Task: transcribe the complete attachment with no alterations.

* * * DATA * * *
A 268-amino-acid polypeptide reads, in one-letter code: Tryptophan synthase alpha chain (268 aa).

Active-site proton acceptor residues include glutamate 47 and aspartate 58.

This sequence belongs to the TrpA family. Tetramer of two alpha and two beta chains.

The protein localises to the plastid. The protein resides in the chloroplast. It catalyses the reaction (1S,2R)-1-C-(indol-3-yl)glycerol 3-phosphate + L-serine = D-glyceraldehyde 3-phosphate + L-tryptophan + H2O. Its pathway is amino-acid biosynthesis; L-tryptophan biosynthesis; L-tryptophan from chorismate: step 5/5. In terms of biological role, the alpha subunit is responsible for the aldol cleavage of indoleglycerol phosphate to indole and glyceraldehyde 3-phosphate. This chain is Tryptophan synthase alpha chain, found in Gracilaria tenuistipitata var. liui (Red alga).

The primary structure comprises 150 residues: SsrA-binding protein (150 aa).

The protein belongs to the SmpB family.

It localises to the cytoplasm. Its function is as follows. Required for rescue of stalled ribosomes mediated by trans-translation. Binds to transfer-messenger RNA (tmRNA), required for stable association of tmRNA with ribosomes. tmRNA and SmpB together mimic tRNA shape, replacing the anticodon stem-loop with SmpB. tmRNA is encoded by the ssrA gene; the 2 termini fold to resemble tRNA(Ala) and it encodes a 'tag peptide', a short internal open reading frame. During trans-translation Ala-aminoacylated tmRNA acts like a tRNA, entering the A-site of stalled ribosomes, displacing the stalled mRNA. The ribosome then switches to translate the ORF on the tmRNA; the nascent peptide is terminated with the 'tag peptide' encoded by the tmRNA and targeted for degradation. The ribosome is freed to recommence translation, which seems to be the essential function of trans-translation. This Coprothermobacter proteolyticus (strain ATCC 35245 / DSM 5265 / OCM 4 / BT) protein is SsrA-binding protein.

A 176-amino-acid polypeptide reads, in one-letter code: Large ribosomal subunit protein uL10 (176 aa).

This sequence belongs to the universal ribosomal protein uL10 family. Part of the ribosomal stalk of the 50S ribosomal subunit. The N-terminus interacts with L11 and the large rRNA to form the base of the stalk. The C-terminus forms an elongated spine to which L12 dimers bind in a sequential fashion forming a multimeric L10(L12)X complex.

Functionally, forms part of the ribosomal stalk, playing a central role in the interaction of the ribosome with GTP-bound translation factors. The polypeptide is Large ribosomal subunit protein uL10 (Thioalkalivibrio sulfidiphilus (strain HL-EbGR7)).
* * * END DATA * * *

A 268-amino-acid polypeptide reads, in one-letter code: Tryptophan synthase alpha chain (268 aa).

Active-site proton acceptor residues include glutamate 47 and aspartate 58.

This sequence belongs to the TrpA family. Tetramer of two alpha and two beta chains.

The protein localises to the plastid. The protein resides in the chloroplast. It catalyses the reaction (1S,2R)-1-C-(indol-3-yl)glycerol 3-phosphate + L-serine = D-glyceraldehyde 3-phosphate + L-tryptophan + H2O. Its pathway is amino-acid biosynthesis; L-tryptophan biosynthesis; L-tryptophan from chorismate: step 5/5. In terms of biological role, the alpha subunit is responsible for the aldol cleavage of indoleglycerol phosphate to indole and glyceraldehyde 3-phosphate. This chain is Tryptophan synthase alpha chain, found in Gracilaria tenuistipitata var. liui (Red alga).

The primary structure comprises 150 residues: SsrA-binding protein (150 aa).

The protein belongs to the SmpB family.

It localises to the cytoplasm. Its function is as follows. Required for rescue of stalled ribosomes mediated by trans-translation. Binds to transfer-messenger RNA (tmRNA), required for stable association of tmRNA with ribosomes. tmRNA and SmpB together mimic tRNA shape, replacing the anticodon stem-loop with SmpB. tmRNA is encoded by the ssrA gene; the 2 termini fold to resemble tRNA(Ala) and it encodes a 'tag peptide', a short internal open reading frame. During trans-translation Ala-aminoacylated tmRNA acts like a tRNA, entering the A-site of stalled ribosomes, displacing the stalled mRNA. The ribosome then switches to translate the ORF on the tmRNA; the nascent peptide is terminated with the 'tag peptide' encoded by the tmRNA and targeted for degradation. The ribosome is freed to recommence translation, which seems to be the essential function of trans-translation. This Coprothermobacter proteolyticus (strain ATCC 35245 / DSM 5265 / OCM 4 / BT) protein is SsrA-binding protein.

A 176-amino-acid polypeptide reads, in one-letter code: Large ribosomal subunit protein uL10 (176 aa).

This sequence belongs to the universal ribosomal protein uL10 family. Part of the ribosomal stalk of the 50S ribosomal subunit. The N-terminus interacts with L11 and the large rRNA to form the base of the stalk. The C-terminus forms an elongated spine to which L12 dimers bind in a sequential fashion forming a multimeric L10(L12)X complex.

Functionally, forms part of the ribosomal stalk, playing a central role in the interaction of the ribosome with GTP-bound translation factors. The polypeptide is Large ribosomal subunit protein uL10 (Thioalkalivibrio sulfidiphilus (strain HL-EbGR7)).